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Tips for Giving a Cat a Pill

Learn how to give a cat pills.

If your cat has been prescribed pills for a short or long-term condition, you may be a bit nervous, wondering how you will manage to get your cat to take them.

We have a few tips you can use to help you get those pills into your kitty.

How to Give a Cat a Pill

Before attempting to pill your cat, you may wish to wrap her body and front feet in a small blanket or towel. This can help reduce her ability to scratch. Having a second person to help hold her and keep the towel steady is helpful.

Here are the main steps for giving a cat a pill:

  • Stay calm yourself. If you're getting worked up, your cat probably will too.
  • Place your cat on a table or other surface where you can easily reach her.
  • Get your cat calm by petting her and talking softly to her.
  • Place your non-dominant hand over your cat's head, so your thumb is resting near the corner of one side of her mouth and your fingers are near the other corner.
  • Tilt your cat's head up, so her nose is pointing at the ceiling.
  • At this point, your cat's lower jaw should have dropped open a tiny bit.
  • With the pill between the forefinger and thumb of your dominant hand, use your middle finger to gently pull down on your cat's bottom front teeth.
  • When her mouth is open, drop the pill in and quickly close her mouth. Don't put your fingers in the cat's mouth.
  • Blow gently at your cat's nose, which should cause her to lick her nose and swallow.

Always be careful when giving any cat a pill. Even if you know the cat well, you may be bitten either purposely or accidentally.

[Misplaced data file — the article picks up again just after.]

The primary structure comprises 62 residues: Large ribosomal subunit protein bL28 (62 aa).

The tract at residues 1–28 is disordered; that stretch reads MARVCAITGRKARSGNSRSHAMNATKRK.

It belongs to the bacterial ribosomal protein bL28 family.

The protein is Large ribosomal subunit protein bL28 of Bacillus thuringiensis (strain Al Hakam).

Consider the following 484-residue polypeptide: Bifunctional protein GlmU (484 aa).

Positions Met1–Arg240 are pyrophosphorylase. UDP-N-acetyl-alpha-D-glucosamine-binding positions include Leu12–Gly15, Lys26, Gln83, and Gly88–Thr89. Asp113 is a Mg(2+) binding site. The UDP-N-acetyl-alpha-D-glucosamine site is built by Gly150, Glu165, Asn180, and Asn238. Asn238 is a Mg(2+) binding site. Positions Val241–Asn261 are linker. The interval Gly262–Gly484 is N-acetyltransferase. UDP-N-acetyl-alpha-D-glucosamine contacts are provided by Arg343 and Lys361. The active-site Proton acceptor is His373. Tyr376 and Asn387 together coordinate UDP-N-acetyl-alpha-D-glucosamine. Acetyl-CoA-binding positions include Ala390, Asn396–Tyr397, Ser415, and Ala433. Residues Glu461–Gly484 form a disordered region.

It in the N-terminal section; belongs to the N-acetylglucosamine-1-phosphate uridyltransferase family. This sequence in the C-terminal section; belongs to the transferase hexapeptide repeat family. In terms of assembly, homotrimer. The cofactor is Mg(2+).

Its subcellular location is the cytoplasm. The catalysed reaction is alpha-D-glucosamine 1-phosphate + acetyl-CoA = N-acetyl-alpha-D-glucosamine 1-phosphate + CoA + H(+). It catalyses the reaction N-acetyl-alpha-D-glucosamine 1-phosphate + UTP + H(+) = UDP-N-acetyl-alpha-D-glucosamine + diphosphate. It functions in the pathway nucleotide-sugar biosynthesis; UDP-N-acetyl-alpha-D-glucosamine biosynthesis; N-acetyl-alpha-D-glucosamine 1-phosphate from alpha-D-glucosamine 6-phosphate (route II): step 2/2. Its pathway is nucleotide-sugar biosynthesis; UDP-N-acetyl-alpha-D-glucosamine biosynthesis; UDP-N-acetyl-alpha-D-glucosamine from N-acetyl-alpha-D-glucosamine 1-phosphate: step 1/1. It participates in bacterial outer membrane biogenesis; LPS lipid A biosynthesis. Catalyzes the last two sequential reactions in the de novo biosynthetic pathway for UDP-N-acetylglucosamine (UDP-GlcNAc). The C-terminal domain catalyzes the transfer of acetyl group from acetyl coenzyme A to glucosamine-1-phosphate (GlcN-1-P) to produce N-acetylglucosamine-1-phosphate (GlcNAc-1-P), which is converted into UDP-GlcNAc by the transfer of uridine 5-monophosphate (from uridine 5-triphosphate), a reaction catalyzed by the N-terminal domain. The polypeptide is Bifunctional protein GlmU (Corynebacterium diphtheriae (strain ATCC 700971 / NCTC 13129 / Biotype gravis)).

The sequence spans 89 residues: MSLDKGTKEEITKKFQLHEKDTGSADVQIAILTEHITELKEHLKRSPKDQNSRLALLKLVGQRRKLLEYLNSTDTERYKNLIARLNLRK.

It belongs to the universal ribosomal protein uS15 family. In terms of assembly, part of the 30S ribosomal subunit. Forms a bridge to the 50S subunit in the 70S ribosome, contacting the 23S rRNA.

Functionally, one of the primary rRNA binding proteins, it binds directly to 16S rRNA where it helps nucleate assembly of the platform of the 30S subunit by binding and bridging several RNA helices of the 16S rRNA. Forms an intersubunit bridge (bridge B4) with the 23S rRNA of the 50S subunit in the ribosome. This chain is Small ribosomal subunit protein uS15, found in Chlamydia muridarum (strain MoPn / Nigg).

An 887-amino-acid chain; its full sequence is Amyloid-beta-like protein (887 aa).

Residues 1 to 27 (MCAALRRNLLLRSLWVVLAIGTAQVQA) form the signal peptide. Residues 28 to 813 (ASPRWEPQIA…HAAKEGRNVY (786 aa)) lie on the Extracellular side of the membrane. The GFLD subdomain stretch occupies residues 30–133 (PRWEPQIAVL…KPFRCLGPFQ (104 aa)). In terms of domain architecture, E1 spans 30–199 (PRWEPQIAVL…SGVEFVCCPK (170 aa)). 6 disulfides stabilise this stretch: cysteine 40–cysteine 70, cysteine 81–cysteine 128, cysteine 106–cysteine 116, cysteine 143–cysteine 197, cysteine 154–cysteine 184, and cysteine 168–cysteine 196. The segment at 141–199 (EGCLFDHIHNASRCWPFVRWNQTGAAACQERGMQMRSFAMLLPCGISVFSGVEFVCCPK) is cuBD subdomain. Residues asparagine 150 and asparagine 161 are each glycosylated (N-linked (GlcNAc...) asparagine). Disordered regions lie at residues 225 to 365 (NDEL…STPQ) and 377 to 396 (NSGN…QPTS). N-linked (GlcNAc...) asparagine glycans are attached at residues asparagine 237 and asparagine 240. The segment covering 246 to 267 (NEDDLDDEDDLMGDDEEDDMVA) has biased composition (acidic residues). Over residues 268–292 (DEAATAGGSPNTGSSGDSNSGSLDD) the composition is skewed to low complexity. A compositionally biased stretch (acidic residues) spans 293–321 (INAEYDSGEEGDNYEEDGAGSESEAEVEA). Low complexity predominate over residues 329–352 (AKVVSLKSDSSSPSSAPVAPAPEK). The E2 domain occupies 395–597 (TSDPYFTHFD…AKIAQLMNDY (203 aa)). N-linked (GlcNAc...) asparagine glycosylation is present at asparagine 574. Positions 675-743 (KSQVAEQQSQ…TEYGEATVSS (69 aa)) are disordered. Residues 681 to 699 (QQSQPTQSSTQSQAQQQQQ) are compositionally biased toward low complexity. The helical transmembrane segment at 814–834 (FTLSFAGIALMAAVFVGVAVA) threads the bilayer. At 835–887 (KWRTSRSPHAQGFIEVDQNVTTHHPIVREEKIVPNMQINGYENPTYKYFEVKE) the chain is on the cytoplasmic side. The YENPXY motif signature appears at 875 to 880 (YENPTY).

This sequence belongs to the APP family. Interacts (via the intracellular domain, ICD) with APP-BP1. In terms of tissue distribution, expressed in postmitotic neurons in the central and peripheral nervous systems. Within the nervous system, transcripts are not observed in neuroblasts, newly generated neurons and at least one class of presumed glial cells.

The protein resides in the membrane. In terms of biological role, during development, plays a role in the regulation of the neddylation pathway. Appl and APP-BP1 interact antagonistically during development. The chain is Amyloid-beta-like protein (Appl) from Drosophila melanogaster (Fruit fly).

You can take a look at this video: "How to Give a Cat a Pill" to see the process.

Other Options for Pilling Cats

If you are unable to give your cat a pill using the method above, here are a couple of other possibilities:

  • You may be able to use a pill gun to give your cat a pill. The procedure is the same as above, but the pill will be in a pill gun instead of your fingers. The pill gun can be placed into the cat's mouth a bit; then the pill can be popped out of the gun. However, some cats find this much more objectionable, it can be hard to be coordinated enough to handle the kitty and the pill gun, and sometimes it's hard to get the pill to cooperate; it can get stuck in the gun, which is frustrating for everyone.
  • Pill pockets are small, soft treats with a hollowed out center. You can place a pill inside, squeeze the edges shut around it, and give it to your kitty to eat. If your cat likes soft treats, this method may work well for you.
  • Your veterinarian can tell you whether the medication comes in a liquid form, which may be easier to give to some cats.
  • Some medications can be compounded by special pharmacies into other forms that might make administration easier. Liquids, flavored liquids, and transdermal gels, which can be applied to the cat's inner ear pinnae with gloves, may be available. Your veterinarian can help you determine whether a particular medication can effectively be compounded into one of those forms.

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